4 new positions for the Blend Portfolio
1 ETF & 3 stocks
Hello Antagonist members,
It’s the 3rd Sunday of the month, which is when I announce new positions for our Blend Portfolio. Today, I’m adding one ETF and three stocks.
Background for recommendation #1
My ETF recommendation flows from the articles I’ve recently written about the S&P 500. I’ve argued that since the S&P is a market-capitalization weighted index, it presents a distorted view of the market.
The combined weighting of just 2 companies—Apple (AAPL) and Microsoft (MSFT)—now accounts for more than 13% of the S&P 500 index. That’s an all-time high.
The entire market is now virtually made up of 9 stocks. Without those 9, the S&P 500’s gains in the first quarter would have been negative. Additionally, just 3 companies contributed to 91% of the gains!
The bottom line is this:
If you invested in a S&P 500 index fund to diversify your risk and gain exposure to the broad market, you're not getting what you thought you were. The top heaviness of the index is exposing you to significant concentration risk.
Thankfully, there are other ways to invest in the S&P 500 besides the traditional market-weighted ETFs.
An alternative: equal-weight ETFs.
In an equal-weight ETF, each stock is given the same weight, regardless of its market cap. This means that smaller companies have the same influence on the index’s performance as larger ones.
That’s much different than index ETFs where the weight of each stock is determined by its market capitalization. (In simple terms, market cap is the value of a company calculated by multiplying its share price by the number of outstanding shares.)
Of course, neither ETF is perfect. Here are some pros and cons of each:
Equal Weighted S&P 500 Index ETF
More diversified, as it doesn’t rely on a few big companies for performance.
Provides better exposure to small and mid-cap stocks.
May outperform market-cap-weighted ETFs during specific market conditions, such as when smaller companies lead the market.
Higher portfolio turnover, as frequent rebalancing is required to maintain equal weights.
Typically higher expense ratios due to increased trading costs.
May underperform market-cap-weighted ETFs during periods when large-cap stocks dominate the market.
Market-Cap Weighted S&P 500 Index ETF
Dominant companies carry more weight, which can lead to better performance when large caps outperform small and mid-cap companies.
Tends to have lower turnover and lower expense ratios, which can save on trading costs.
Heavy concentration in large-cap stocks may lead to underperformance in specific market conditions.
Less diversified compared to equal-weighted ETFs, as a few big companies drive performance.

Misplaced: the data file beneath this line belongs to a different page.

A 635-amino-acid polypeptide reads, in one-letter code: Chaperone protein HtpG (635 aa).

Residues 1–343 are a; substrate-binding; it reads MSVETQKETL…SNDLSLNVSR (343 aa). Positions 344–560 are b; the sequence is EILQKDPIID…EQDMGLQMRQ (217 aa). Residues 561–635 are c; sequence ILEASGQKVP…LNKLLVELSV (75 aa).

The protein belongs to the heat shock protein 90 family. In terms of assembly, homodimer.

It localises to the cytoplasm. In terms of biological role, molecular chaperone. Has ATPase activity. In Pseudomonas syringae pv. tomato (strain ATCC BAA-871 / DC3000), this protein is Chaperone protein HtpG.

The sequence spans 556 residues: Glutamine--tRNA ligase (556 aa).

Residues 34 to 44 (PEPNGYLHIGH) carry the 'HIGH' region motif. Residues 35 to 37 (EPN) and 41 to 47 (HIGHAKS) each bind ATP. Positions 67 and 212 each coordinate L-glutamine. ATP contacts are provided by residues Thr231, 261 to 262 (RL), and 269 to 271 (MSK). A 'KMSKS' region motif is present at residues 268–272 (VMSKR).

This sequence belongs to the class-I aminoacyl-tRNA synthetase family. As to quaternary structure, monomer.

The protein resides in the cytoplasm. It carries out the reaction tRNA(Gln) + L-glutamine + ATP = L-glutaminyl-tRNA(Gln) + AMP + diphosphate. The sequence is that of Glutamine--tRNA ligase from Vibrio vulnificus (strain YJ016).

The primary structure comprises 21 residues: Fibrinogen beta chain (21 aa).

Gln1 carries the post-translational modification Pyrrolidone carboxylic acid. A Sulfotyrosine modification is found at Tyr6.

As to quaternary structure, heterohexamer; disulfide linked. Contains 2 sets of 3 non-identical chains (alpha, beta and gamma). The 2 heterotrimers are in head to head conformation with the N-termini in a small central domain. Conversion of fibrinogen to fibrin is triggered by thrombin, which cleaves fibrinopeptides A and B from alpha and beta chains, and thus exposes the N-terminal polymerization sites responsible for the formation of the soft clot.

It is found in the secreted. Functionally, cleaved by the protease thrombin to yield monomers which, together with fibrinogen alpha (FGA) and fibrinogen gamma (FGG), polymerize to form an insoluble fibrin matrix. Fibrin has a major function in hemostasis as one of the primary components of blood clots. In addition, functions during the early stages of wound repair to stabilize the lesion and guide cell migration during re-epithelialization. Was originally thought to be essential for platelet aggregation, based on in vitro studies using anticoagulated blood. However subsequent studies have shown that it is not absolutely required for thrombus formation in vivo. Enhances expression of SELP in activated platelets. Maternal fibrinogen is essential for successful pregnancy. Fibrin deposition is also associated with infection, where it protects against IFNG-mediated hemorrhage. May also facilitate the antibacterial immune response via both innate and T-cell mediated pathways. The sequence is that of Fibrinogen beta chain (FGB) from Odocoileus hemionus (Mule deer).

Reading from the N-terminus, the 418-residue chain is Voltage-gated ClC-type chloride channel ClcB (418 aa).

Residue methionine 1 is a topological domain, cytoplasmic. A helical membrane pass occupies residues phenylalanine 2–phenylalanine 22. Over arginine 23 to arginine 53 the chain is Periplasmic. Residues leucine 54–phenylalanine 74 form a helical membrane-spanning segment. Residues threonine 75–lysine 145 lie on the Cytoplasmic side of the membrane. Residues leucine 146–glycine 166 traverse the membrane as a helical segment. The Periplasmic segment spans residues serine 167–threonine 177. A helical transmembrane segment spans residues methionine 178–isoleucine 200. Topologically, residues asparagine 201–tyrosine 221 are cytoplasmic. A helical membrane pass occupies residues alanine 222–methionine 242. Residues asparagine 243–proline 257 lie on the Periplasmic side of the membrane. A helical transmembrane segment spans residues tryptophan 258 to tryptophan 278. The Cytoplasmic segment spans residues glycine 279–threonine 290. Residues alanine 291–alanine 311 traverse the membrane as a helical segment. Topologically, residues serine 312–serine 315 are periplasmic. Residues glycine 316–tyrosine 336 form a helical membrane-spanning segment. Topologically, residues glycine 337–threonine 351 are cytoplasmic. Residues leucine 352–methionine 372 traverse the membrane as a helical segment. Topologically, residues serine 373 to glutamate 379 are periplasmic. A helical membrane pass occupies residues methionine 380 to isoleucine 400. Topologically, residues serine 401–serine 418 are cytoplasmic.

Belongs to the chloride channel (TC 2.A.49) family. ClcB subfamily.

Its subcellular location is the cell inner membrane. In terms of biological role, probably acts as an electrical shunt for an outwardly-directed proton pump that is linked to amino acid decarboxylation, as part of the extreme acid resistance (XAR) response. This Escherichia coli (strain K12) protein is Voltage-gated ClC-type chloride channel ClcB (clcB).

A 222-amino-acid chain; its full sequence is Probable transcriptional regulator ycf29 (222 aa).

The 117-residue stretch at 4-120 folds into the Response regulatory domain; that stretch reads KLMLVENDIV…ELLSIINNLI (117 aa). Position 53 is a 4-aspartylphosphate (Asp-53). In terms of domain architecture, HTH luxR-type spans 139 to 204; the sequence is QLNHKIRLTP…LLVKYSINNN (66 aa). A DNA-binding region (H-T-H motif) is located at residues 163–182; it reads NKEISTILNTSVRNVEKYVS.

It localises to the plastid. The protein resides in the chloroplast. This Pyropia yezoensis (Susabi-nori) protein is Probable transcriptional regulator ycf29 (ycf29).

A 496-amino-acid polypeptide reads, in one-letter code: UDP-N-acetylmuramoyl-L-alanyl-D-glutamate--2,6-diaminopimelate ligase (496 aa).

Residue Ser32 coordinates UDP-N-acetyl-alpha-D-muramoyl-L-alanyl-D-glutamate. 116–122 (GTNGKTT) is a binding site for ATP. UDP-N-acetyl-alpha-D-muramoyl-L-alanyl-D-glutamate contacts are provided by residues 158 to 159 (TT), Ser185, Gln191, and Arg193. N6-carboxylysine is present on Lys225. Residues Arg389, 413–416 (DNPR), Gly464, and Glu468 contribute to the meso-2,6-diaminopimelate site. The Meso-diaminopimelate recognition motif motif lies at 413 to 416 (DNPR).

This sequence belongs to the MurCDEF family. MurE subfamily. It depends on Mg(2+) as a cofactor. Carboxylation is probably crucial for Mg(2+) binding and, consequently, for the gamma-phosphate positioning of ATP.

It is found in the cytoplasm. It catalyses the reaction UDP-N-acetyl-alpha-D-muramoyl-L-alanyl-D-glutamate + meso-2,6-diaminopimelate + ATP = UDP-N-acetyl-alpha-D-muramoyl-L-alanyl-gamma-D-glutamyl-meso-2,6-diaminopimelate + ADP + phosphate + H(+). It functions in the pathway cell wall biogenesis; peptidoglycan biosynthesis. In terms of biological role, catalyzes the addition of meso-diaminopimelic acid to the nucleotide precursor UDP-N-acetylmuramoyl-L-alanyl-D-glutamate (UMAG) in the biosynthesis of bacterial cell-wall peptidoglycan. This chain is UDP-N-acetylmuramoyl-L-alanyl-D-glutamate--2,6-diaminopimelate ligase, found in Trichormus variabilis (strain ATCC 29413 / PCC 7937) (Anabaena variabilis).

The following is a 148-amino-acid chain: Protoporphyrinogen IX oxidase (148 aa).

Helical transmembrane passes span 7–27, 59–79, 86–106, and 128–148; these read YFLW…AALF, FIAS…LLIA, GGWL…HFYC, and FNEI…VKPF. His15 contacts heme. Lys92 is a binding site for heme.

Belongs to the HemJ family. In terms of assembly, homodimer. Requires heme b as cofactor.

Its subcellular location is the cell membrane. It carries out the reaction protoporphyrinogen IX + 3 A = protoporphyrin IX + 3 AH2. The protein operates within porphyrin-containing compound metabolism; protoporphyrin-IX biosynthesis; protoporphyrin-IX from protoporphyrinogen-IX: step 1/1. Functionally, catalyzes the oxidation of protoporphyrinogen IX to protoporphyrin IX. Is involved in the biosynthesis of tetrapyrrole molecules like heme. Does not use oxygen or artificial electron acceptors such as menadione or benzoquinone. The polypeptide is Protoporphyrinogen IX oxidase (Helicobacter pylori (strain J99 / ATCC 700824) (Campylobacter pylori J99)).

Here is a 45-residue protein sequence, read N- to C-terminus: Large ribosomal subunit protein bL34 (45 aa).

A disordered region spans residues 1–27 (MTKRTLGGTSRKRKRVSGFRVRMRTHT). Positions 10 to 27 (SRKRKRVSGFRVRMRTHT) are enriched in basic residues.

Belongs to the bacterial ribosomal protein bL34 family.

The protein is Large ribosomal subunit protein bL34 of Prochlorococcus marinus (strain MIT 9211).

Which is the better performer?
The answer to that question depends on your timeframe. The equal-weight index performed better over the last 3 years. If you stretch that to 5 years, however, the market-cap weighted version is the winner.
When you look at long-term data, it’s a virtual tie, especially when you factor in transaction costs and management expenses.
Since 1971, which is how far back S&P Global has calculated the equal-weight version’s performance, the equal-weight version has produced a dividend-adjusted return of 12.2% annualized, in contrast to 10.8% for the cap-weighted version. But the equal-weight version’s higher return was produced with 13% more volatility, which is one measure of risk. On a risk-adjusted basis, the two are almost neck-and-neck, with equal-weight slightly ahead.
Why I prefer the equal weight index right now.
If the performance of both weighting styles is essentially the same, why am I pushing equal weight so much?
That’s a fair question.
It comes down to alignment with investor expectations.
Typically, when people invest in the S&P, they want risk diversification and exposure to the broad market. That’s not the case any more since the index is historically more top heavy than ever.
So, from an expectation standpoint, an equal-weight index gives investors more of what they’re looking for (i.e. diversification and broad market representation).
If you fall into this category, an equal-weight S&P 500 index ETF like the Invesco S&P 500 Equal Weight ETF (RSP) may be a better fit for you than the more-common SPY, VOO, or IVV, all of which are market-cap weighted.
But we can do even better with this style of ETF.
At The Antagonist, we’re not trying to simply match the return of the broad market. We want to crush it.
One way we can accomplish that is by weighting the S&P 500 according to business fundamentals.
For example, the investment research firm, Research Affiliates, tested a sales-weighted index going back to the 1970s. They found that if you select the 500 largest stocks by sales, and weight the index by sales, it outperforms the S&P by 2.5% per year for 30 years!
Factoring in other fundamentals will give you additional performance edges as well.
The challenge, however, is identifying which metrics give you the greatest advantage.
Thankfully, that work is done for us with just a single ETF. And that’s what my first recommendation is this month.
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